Delivery of U.S.-donated Vaccines through COVAX: U.S. Applauds the Shipment of Moderna Vaccines to Bangladesh 

The United States is the largest donor to the COVAX global initiative for equitable global COVID-19 vaccine access.  This second shipment of donated vaccines builds on over $84 million in COVID-19 response assistance to Bangladesh.

Dhaka, July 3, 2021 — Ambassador Earl R. Miller greeted the arrival of the United States’ gift from the American people of 2.5 million doses of Moderna’s COVID-19 vaccine to Bangladesh, delivered via COVAX.  Aircraft delivered the shipment of vaccines from the U.S. on Friday night and Saturday morning through the COVAX Advance Market Commitment, a global initiative to support equitable access to COVID-19 vaccines.  Foreign Minister AK Abdul Momen, Health Minister Zahid Maleque MP, Foreign Secretary

Masud Bin Momen and Health Secretary Lokman Hossain Mian also welcomed the arrival with Ambassador Miller of the first doses of the U.S. donation to Bangladesh in the late hours of July 2.

The United States is committed to leading the global response to the COVID-19 pandemic.  President Biden reaffirmed this commitment by announcing the U.S. will donate 80 million doses of vaccine to support global needs.  The U.S. is working with its G7 partners, the EU, COVAX, and others in a multilateral effort focused on saving lives, ending the pandemic, and supporting the global economic recovery.

The United States made an initial $2 billion donation of a total planned $4 billion to Gavi, the Vaccine Alliance to support the COVAX Advance Market Commitment, which accelerates access to COVID-19 vaccines, making the United States the largest donor for equitable global COVID-19 vaccine access.  COVAX (COVID-19 Vaccines Global Access) is a worldwide initiative to facilitate global access to COVID-19 vaccines directed by Gavi, the Vaccine Alliance, the Coalition for Epidemic Preparedness Innovations, and the World Health Organization.

“This gift from the American people of 2.5 million vaccine doses is just the latest demonstration of U.S. commitment to COVID-19 assistance to Bangladesh.  The United States is the largest donor to Bangladesh’s pandemic response efforts.  And to be clear: these vaccine donations are only the beginning.  We will continue to donate surplus supply, as it becomes available,” said Ambassador Miller.  “We are doing this with the singular objective of saving lives, and because it is the right thing to do.”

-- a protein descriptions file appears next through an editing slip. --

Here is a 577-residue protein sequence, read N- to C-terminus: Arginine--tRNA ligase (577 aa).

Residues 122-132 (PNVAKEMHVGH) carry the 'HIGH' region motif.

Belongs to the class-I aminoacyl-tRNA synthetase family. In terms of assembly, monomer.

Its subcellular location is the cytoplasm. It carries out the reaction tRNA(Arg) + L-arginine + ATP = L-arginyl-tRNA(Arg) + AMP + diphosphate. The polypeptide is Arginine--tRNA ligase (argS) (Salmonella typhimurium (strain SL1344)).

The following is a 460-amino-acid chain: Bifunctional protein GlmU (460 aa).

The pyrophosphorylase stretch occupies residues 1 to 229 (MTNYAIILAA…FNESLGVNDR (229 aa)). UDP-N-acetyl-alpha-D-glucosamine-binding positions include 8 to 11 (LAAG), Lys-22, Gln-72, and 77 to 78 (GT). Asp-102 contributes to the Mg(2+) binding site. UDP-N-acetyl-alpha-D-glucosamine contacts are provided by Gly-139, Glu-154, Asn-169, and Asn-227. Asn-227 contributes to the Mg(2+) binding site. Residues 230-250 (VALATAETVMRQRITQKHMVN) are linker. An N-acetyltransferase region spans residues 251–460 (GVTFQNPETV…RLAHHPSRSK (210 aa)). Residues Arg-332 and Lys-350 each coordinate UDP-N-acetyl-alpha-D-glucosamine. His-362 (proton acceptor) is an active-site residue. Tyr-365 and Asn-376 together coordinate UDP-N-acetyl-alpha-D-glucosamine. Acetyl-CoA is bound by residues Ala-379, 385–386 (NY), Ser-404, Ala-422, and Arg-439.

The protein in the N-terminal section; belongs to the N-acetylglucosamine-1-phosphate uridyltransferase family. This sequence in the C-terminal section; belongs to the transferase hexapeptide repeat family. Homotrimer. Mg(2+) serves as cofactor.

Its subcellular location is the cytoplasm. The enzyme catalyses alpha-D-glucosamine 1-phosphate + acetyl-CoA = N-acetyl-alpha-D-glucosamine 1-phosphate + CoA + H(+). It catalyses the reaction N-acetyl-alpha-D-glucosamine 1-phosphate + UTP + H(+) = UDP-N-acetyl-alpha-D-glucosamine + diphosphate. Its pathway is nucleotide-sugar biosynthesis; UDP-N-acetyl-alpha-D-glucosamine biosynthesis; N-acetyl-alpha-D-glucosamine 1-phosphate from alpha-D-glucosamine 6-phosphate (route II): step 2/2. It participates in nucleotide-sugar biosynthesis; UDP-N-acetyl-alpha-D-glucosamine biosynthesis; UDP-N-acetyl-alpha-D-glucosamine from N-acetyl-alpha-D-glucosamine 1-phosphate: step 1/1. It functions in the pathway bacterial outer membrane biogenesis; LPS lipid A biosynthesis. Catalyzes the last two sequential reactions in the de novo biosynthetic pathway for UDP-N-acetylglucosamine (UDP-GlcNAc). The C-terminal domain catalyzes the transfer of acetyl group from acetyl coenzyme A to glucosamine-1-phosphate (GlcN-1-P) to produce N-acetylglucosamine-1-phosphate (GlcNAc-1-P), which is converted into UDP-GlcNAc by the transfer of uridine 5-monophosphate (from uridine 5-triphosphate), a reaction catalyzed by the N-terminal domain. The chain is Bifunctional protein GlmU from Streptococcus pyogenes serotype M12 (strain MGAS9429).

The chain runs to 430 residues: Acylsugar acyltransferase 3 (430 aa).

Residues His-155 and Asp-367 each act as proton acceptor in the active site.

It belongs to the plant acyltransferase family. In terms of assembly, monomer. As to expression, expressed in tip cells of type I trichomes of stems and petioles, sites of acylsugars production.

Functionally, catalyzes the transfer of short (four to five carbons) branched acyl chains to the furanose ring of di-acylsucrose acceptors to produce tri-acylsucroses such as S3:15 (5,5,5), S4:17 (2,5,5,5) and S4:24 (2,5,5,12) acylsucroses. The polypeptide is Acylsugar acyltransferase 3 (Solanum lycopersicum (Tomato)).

This summer, the United States will begin allocating the 500 million doses of the Pfizer vaccine it is providing to Gavi for distribution by COVAX to countries around the world.  This is the largest-ever purchase and donation of vaccines by a single country and a commitment by the American people to help protect people around the world from COVID-19.

The U.S. contributions to COVAX, through the U.S. Agency for International Development (USAID), will support the purchase and delivery of safe and effective COVID-19 vaccines for the world’s most vulnerable and at-risk populations in 92 low- and middle-income countries.  This support is critical to controlling the pandemic, slowing the emergence of new variants, and helping restart the global economy.

The United States continues to work closely with Bangladesh to protect the health of Bangladeshis and strengthen the government’s response to COVID-19, contributing over $84 million to date in COVID-related development and humanitarian assistance from USAID, the U.S. Department of Defense, the U.S. Department of State, and the U.S. Centers for Disease Control and Prevention.  This assistance has helped save lives and treat individuals infected with COVID-19, strengthened testing capacity and monitoring, enhanced case management and infection prevention and control practices, and improved the supply chain and logistics management systems. U.S. support also focuses on protecting front line workers and increasing the public’s knowledge about COVID-19.

Additional U.S. COVID response assistance included supplying 100 state-of-the-art U.S. manufactured ventilators; gas analyzers to allow Bangladesh to produce its own ventilators; oxygen cylinders, pulse oximeters, and tens of thousands of pieces of locally produced personal protective equipment (PPE) for frontline workers across Bangladesh, including remote areas.